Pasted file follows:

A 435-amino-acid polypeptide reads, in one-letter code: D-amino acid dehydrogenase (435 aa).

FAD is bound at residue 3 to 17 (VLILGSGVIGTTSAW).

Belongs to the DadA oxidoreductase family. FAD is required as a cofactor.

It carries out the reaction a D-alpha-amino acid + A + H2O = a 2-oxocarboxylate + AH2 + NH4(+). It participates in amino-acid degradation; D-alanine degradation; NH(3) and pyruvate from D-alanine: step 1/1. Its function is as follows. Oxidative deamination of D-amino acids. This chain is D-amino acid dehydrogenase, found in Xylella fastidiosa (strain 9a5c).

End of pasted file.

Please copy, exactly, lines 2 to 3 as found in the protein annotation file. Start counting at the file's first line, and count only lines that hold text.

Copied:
FAD is bound at residue 3 to 17 (VLILGSGVIGTTSAW).

Belongs to the DadA oxidoreductase family. FAD is required as a cofactor.